The Lawn Experiment-Open To Suggestions

October 9, 2009 012 (2)
Behind the Muhlenbergia capillaris that lines the driveway,…

August 26, 2009 031 (2)
Behind the ever expanding bed that holds the muhly grass, behind the new plantings that were inspired by the Lurie in Chicago, the Fairelurie, (click here to read about it) …

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…there is the lawn. The only lawn grass on the entire property, a concession to the Financier who wanted a patch of green grass for the family to play on and a token to the neighborhood of trying to blend in to the other houses on the block. It is not a good play area though, for it is not level enough nor wide enough for even a small game of frisbee catching, let alone football, baseball or soccer. Don’t even think about basketball. This warts and all shot from 2003, very warty!, shows the messy pampas grass still living in the middle driveway island bed down by the street, the row of tiny Arborvitae, a collection of potted plants waiting to go to Semi’s brand new home, the gas guzzler, the walking path lined with egg rock with an old stump placed in the middle, (what was I thinking!), the just paved driveway looking blindingly bright and the newly seeded lawn. The staked tree like thing is a butterfly bush standard, now replaced with the witch hazel, Hamamelis ‘Arnold’s Promise’.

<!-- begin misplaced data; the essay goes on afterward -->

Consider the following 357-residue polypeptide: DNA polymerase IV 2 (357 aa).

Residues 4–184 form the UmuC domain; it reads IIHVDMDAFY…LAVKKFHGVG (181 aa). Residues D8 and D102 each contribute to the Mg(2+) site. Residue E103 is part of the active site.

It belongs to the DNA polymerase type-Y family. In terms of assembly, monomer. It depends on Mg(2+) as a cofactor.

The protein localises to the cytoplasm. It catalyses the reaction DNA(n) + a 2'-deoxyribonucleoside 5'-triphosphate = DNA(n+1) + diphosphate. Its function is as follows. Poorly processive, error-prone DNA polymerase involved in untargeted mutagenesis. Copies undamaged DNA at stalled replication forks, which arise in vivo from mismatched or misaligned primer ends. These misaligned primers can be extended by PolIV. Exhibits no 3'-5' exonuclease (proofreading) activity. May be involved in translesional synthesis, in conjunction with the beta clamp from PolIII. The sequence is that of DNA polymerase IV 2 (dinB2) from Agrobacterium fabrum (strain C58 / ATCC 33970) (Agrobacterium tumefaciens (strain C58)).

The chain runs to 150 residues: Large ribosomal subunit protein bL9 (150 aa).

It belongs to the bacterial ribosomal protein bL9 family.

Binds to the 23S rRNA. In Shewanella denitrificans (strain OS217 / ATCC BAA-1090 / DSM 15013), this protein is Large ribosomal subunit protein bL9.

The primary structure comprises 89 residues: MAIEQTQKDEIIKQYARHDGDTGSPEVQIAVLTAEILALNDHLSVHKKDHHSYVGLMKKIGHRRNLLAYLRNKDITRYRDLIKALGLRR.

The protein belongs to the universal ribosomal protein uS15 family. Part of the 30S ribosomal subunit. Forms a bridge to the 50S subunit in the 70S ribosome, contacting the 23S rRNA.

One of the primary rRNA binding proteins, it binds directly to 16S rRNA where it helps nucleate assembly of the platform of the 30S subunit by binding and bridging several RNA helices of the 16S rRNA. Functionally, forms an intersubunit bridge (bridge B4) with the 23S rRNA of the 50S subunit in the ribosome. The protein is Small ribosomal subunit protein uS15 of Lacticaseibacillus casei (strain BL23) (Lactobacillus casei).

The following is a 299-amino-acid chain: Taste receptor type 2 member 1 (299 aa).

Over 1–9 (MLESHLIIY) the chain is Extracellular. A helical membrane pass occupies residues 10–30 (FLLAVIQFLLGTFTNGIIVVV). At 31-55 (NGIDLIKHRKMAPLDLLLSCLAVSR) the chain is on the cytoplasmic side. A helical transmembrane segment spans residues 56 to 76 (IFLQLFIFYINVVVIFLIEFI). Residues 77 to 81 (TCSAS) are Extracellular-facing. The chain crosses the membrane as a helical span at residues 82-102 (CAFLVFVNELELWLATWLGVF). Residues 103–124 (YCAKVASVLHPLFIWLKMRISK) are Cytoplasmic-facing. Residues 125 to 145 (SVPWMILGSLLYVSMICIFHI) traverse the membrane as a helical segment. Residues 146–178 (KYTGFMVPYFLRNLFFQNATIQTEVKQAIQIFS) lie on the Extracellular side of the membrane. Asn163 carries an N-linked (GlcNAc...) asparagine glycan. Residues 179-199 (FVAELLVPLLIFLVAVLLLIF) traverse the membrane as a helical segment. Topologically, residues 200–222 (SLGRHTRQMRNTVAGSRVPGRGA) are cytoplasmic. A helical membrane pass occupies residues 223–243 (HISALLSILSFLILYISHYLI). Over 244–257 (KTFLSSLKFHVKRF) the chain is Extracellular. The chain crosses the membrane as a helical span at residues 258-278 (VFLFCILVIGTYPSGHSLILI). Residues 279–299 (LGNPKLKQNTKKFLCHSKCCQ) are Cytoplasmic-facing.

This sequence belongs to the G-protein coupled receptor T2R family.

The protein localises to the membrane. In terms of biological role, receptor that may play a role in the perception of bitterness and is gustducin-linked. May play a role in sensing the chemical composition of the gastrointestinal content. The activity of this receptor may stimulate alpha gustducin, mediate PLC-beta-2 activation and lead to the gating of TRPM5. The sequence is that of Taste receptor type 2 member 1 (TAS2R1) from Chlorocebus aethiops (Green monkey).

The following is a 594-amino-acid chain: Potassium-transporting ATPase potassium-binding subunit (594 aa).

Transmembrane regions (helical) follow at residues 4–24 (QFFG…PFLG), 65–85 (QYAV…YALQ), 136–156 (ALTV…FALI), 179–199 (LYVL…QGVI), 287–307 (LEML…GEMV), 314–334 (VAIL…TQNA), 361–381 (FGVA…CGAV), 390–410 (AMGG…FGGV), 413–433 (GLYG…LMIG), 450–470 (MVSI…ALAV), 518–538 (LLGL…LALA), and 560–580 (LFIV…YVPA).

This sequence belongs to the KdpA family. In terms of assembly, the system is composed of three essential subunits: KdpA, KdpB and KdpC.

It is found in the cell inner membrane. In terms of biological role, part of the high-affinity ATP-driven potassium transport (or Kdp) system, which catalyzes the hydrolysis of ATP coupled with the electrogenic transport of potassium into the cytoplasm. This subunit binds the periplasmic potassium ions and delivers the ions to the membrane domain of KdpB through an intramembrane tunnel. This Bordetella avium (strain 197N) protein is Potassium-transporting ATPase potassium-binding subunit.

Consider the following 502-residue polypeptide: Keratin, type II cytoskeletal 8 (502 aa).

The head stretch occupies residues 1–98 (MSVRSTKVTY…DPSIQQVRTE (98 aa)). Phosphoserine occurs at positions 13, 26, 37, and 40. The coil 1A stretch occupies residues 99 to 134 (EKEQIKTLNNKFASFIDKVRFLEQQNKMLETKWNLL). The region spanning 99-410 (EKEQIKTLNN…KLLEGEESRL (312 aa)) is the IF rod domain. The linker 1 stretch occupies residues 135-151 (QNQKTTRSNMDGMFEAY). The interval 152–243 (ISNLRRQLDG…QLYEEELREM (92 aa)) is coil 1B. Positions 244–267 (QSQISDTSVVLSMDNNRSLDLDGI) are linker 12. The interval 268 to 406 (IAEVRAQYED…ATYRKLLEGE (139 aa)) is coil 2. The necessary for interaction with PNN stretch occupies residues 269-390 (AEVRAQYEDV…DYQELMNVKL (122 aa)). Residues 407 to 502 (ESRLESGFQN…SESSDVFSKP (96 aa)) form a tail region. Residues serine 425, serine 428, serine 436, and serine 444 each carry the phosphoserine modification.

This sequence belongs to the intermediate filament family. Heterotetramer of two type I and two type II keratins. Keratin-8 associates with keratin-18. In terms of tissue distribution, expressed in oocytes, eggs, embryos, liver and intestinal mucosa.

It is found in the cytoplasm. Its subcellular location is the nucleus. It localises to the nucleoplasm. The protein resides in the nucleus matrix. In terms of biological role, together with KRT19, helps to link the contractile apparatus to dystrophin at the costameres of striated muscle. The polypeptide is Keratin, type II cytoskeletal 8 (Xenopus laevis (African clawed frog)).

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Oldest offspring MA, son of offspring Chickenpoet was helping us out with the reel lawnmower at age five. He is now eleven and would have no problem pushing that heavy mower. The line of muhly is not even a figment of our imagination yet. The things sticking up at the driveway edge are the seed heads of liriope, which rims the entire lawn space so there is no edging needed. I hate to edge. There are those who want to do away with lawn and those who have successfully done so. We enjoy having a little green, thinking of it as just another plant growing here. Deborah, (Kilbourne Grove) of Green Theatre has written about her lawn thoughts here.

August 18, 2009 024 (2)